To help students bridge their learning from yesterday and to prepare them for today, I will have them brainstorm a list of text features they see in nonfiction text. I will have the students work with their shoulder partners to do this part. By conversing about the text features with another student they may be able to recall more than if they were just working on their own. I'll allow them three minutes, enough time to create a list, and push themselves to think of as many as possible, but not too much time that allows them to get off task.
Next, I'll ask students to report out and create a large list of their Brainstorm responses on the board. This will allow me the opportunity to clarify any features they are not familiar with and need a visual. I use a Social Studies text book to demonstrate any features I need to feature.
Finally, I'll ask the students why they think these features are important and lead a discussion on the importance these features have on our reading and comprehending of the text.
Nonfiction text features are very often overlooked when reading. Most students do not use them as they should be used and can miss out on important details or information that will deepen their understanding.
Once the students realize how easy it is to use the features and how the features really enhance the reading and understanding, I am hoping they make it a habit.
To practice this skill, I will pass out an article. I like to use articles that are really engaging and of interest to the students. One place I go to for articles is Scope Magazine. The articles in the magazine are extremely well written and of high interest. The students really enjoy reading them.
Scope magazine allows you to access the articles on-line and project them so the entire class can view the article. It also has options for you to listen to the article being read aloud. The on-line also allows you to access any activities that go along with the article. I subscribe to the magazine, so I am able to have an issue for every student in the classroom.
I pass out the article to each student and have them open to the first page of the activity. I want the students to use their knowledge of the features and apply the skill to this article.
The article I am using is titled "Fighting the Invisible Killers." This article is about a young girl who overcomes a very dangerous virus.
To begin, I will ask students to work on the Before Reading handout. I will have the students work with a partner to complete the answers to the questions. This will get the students engaged and working with the text and the nonfiction text features.
As the students are working, I will circulate the room and help any struggling students. Finally, after about 15 minutes, we will discuss their responses. I like to project the handout onto the board and complete it as if I were doing it for the first time. This allows the students a chance to correct their work and to see how I think through the features. This also sets a purpose for the reading we will do next.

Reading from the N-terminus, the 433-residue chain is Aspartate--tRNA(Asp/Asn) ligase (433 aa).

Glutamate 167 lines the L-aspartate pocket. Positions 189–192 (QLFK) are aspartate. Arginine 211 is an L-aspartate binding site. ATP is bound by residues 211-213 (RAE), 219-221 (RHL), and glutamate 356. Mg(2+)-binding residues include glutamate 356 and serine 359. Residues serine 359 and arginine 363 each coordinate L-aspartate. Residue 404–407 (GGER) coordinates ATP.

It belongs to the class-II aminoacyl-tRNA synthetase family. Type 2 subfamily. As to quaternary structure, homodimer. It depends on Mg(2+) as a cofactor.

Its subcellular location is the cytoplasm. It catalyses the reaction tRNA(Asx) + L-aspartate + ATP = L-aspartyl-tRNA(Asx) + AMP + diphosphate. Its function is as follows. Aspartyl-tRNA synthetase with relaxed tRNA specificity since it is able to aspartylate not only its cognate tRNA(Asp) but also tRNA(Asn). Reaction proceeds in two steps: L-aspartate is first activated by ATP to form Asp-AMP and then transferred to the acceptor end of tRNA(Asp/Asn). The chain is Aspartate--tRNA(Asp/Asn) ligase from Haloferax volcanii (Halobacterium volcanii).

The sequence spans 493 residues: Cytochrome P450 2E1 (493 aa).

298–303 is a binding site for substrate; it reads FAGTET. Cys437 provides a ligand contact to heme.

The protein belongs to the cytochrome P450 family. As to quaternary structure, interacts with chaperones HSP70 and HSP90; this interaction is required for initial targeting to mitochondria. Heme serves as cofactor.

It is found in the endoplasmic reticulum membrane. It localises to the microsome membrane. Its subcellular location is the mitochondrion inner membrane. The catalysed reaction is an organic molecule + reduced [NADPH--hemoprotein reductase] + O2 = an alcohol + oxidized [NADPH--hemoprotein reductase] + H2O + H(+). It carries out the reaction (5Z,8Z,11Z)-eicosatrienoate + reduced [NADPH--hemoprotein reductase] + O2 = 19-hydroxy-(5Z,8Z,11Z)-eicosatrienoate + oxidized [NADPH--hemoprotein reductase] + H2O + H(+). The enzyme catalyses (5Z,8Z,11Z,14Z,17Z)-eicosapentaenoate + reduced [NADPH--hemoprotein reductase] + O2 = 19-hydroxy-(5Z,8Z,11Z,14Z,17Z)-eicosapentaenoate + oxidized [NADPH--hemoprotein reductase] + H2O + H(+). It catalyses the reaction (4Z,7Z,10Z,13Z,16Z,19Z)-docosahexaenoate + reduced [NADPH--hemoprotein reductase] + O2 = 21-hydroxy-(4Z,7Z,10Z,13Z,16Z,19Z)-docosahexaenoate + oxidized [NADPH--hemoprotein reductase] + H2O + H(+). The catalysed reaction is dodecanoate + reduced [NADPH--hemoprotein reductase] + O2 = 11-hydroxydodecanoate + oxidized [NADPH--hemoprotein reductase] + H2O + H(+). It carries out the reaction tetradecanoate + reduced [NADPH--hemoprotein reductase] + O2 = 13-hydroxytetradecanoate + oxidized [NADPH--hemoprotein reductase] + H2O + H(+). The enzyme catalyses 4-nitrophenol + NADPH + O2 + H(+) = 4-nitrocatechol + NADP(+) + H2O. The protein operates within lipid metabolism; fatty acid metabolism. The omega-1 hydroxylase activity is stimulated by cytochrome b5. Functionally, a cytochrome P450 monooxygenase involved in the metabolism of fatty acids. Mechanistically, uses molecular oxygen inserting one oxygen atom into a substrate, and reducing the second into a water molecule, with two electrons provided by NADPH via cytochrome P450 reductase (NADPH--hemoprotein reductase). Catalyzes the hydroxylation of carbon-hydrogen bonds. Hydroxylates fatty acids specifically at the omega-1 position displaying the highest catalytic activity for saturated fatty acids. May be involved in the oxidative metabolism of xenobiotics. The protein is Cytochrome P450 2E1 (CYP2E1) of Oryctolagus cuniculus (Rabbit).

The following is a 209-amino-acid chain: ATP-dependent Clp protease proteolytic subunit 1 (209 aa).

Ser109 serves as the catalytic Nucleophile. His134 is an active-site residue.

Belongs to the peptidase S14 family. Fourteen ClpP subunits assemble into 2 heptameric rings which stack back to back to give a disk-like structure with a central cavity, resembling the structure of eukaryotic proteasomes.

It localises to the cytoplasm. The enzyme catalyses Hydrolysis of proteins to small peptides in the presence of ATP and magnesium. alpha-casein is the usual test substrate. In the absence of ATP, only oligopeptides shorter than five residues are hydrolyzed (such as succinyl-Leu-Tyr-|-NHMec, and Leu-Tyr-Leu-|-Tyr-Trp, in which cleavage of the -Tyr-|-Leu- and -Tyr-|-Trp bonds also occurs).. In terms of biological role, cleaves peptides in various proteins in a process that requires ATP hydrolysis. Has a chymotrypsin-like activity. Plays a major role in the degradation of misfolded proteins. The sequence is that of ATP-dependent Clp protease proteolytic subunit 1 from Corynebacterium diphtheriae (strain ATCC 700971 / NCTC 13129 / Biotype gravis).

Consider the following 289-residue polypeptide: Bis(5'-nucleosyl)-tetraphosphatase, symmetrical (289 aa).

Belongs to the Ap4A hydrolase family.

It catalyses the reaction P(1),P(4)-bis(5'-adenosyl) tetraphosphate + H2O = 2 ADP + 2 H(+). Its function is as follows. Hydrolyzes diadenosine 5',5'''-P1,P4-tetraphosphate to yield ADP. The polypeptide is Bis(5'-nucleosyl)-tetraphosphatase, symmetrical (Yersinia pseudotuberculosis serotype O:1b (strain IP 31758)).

The next step in this activity that I want students to do is to read through the questions on the During Reading page. This will help them understand what we will be looking for when reading, and what skills are important to focus on when reading nonfiction.
Then, I will read the text aloud with the students. As we read, I will encourage the students to annotate the text, making marks on anything they feel is important. This will show me how they identify important details in nonfiction vs. fiction.
As we read, I will stop often to work through the "During Reading" questions. It is important to point out how the questions help us understand the structure and purpose of the text.
I will read through the entire text with the students. Once we have finished the reading, I like to always give the students a chance to discuss their initial reaction to the text. I ask the students to respond to the following questions: "What stood out to you from the text?" "What do you think was the author's purpose for writing the article?"
I will have the students reflect and then do a Stand Up, Hand Up, Pair Up to share their responses.
Finally, when working with nonfiction text, the students need to know how to summarize it. Summarizing is an important skill and one that the students have been working on since early on. This isn't anything new, but a good refresher and helps them connect the concept of what is important to know to this lesson.
In the last activity, the students are asked to read a summary written for the text. Then, they are asked to cross out any details that are not important and do not need to be in the summary. The students LOVE critiquing others' work, so this part of the lesson they really get into.
I will read through the summary aloud with the students and then ask them what is needed to make a good summary. We will discuss the elements of a good summary, stressing how a good summary only has the most important details. Often, students will just retell a story when asked to give a summary.
To motivate the students, I will pass out red pens and have them become the editors and work through eliminating text that is not important. I will also pass out the After Reading activity.
Finally, if time allows, I will go through this with them as a class. Again, I like to have the students come up to the board and demonstrate their work. I can project the summary onto the board and have the students cross out what is not important.
It is important that the students understand the key features when it comes to nonfiction text. I want the students to not only know the different text features, but to be able to apply them and make it a habit to use the features to help them gain understanding of the text.
To review today, I will ask the students to complete a Closure Slip that will allow them a chance to process their learning and also allow me to gain an assessment of their understanding.